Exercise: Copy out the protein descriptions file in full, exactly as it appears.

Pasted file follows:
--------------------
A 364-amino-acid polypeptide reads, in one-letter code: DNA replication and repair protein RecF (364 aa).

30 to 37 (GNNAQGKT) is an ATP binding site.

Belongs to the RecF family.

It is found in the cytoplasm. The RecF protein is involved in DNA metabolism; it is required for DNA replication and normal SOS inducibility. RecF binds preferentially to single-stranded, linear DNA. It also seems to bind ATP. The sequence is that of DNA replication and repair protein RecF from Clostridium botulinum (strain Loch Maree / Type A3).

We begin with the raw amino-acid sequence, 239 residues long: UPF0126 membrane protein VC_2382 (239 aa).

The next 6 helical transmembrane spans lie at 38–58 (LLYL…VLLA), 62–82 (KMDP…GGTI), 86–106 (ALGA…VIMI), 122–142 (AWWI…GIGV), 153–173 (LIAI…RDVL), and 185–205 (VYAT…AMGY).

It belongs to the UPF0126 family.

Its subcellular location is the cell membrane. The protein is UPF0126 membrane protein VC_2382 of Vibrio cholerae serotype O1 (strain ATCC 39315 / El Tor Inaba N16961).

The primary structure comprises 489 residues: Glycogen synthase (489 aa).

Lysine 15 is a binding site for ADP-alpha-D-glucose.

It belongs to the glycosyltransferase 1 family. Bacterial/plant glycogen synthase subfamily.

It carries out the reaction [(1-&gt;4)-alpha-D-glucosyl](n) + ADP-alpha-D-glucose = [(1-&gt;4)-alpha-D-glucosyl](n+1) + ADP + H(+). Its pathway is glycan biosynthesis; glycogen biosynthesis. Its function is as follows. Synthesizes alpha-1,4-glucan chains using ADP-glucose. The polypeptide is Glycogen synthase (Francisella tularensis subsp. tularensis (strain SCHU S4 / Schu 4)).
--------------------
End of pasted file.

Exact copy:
A 364-amino-acid polypeptide reads, in one-letter code: DNA replication and repair protein RecF (364 aa).

30 to 37 (GNNAQGKT) is an ATP binding site.

Belongs to the RecF family.

It is found in the cytoplasm. The RecF protein is involved in DNA metabolism; it is required for DNA replication and normal SOS inducibility. RecF binds preferentially to single-stranded, linear DNA. It also seems to bind ATP. The sequence is that of DNA replication and repair protein RecF from Clostridium botulinum (strain Loch Maree / Type A3).

We begin with the raw amino-acid sequence, 239 residues long: UPF0126 membrane protein VC_2382 (239 aa).

The next 6 helical transmembrane spans lie at 38–58 (LLYL…VLLA), 62–82 (KMDP…GGTI), 86–106 (ALGA…VIMI), 122–142 (AWWI…GIGV), 153–173 (LIAI…RDVL), and 185–205 (VYAT…AMGY).

It belongs to the UPF0126 family.

Its subcellular location is the cell membrane. The protein is UPF0126 membrane protein VC_2382 of Vibrio cholerae serotype O1 (strain ATCC 39315 / El Tor Inaba N16961).

The primary structure comprises 489 residues: Glycogen synthase (489 aa).

Lysine 15 is a binding site for ADP-alpha-D-glucose.

It belongs to the glycosyltransferase 1 family. Bacterial/plant glycogen synthase subfamily.

It carries out the reaction [(1-&gt;4)-alpha-D-glucosyl](n) + ADP-alpha-D-glucose = [(1-&gt;4)-alpha-D-glucosyl](n+1) + ADP + H(+). Its pathway is glycan biosynthesis; glycogen biosynthesis. Its function is as follows. Synthesizes alpha-1,4-glucan chains using ADP-glucose. The polypeptide is Glycogen synthase (Francisella tularensis subsp. tularensis (strain SCHU S4 / Schu 4)).